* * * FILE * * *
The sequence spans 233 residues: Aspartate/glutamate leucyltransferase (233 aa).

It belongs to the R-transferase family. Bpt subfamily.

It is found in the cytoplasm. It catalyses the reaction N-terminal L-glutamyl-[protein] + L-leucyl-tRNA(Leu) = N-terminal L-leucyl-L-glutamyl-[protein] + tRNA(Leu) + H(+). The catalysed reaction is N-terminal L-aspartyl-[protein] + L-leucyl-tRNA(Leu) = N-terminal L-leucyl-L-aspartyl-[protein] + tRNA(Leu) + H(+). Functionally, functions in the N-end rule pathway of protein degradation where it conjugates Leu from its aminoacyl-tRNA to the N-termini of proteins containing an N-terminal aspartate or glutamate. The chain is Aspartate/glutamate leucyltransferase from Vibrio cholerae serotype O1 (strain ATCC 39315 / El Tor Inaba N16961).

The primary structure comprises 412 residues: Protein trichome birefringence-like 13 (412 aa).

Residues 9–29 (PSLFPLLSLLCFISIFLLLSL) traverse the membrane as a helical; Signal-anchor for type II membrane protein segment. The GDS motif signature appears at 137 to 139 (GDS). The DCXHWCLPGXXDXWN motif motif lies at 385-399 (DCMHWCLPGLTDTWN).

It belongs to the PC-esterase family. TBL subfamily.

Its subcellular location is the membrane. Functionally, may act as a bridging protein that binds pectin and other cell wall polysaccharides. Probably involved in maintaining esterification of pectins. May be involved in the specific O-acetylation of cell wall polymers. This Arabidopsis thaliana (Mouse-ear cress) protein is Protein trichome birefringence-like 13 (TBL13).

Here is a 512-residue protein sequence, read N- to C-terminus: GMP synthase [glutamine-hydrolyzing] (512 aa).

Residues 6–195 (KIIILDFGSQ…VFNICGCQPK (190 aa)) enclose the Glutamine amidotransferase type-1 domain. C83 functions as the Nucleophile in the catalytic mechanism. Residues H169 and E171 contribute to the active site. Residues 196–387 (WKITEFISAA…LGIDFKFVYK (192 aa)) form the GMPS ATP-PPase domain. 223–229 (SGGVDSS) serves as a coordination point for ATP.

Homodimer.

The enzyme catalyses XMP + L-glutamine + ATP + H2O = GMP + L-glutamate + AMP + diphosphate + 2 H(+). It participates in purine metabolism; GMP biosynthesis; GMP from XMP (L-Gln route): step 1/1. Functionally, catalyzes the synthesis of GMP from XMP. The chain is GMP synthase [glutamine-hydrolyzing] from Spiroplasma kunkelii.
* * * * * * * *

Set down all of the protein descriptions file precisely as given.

The sequence spans 233 residues: Aspartate/glutamate leucyltransferase (233 aa).

It belongs to the R-transferase family. Bpt subfamily.

It is found in the cytoplasm. It catalyses the reaction N-terminal L-glutamyl-[protein] + L-leucyl-tRNA(Leu) = N-terminal L-leucyl-L-glutamyl-[protein] + tRNA(Leu) + H(+). The catalysed reaction is N-terminal L-aspartyl-[protein] + L-leucyl-tRNA(Leu) = N-terminal L-leucyl-L-aspartyl-[protein] + tRNA(Leu) + H(+). Functionally, functions in the N-end rule pathway of protein degradation where it conjugates Leu from its aminoacyl-tRNA to the N-termini of proteins containing an N-terminal aspartate or glutamate. The chain is Aspartate/glutamate leucyltransferase from Vibrio cholerae serotype O1 (strain ATCC 39315 / El Tor Inaba N16961).

The primary structure comprises 412 residues: Protein trichome birefringence-like 13 (412 aa).

Residues 9–29 (PSLFPLLSLLCFISIFLLLSL) traverse the membrane as a helical; Signal-anchor for type II membrane protein segment. The GDS motif signature appears at 137 to 139 (GDS). The DCXHWCLPGXXDXWN motif motif lies at 385-399 (DCMHWCLPGLTDTWN).

It belongs to the PC-esterase family. TBL subfamily.

Its subcellular location is the membrane. Functionally, may act as a bridging protein that binds pectin and other cell wall polysaccharides. Probably involved in maintaining esterification of pectins. May be involved in the specific O-acetylation of cell wall polymers. This Arabidopsis thaliana (Mouse-ear cress) protein is Protein trichome birefringence-like 13 (TBL13).

Here is a 512-residue protein sequence, read N- to C-terminus: GMP synthase [glutamine-hydrolyzing] (512 aa).

Residues 6–195 (KIIILDFGSQ…VFNICGCQPK (190 aa)) enclose the Glutamine amidotransferase type-1 domain. C83 functions as the Nucleophile in the catalytic mechanism. Residues H169 and E171 contribute to the active site. Residues 196–387 (WKITEFISAA…LGIDFKFVYK (192 aa)) form the GMPS ATP-PPase domain. 223–229 (SGGVDSS) serves as a coordination point for ATP.

Homodimer.

The enzyme catalyses XMP + L-glutamine + ATP + H2O = GMP + L-glutamate + AMP + diphosphate + 2 H(+). It participates in purine metabolism; GMP biosynthesis; GMP from XMP (L-Gln route): step 1/1. Functionally, catalyzes the synthesis of GMP from XMP. The chain is GMP synthase [glutamine-hydrolyzing] from Spiroplasma kunkelii.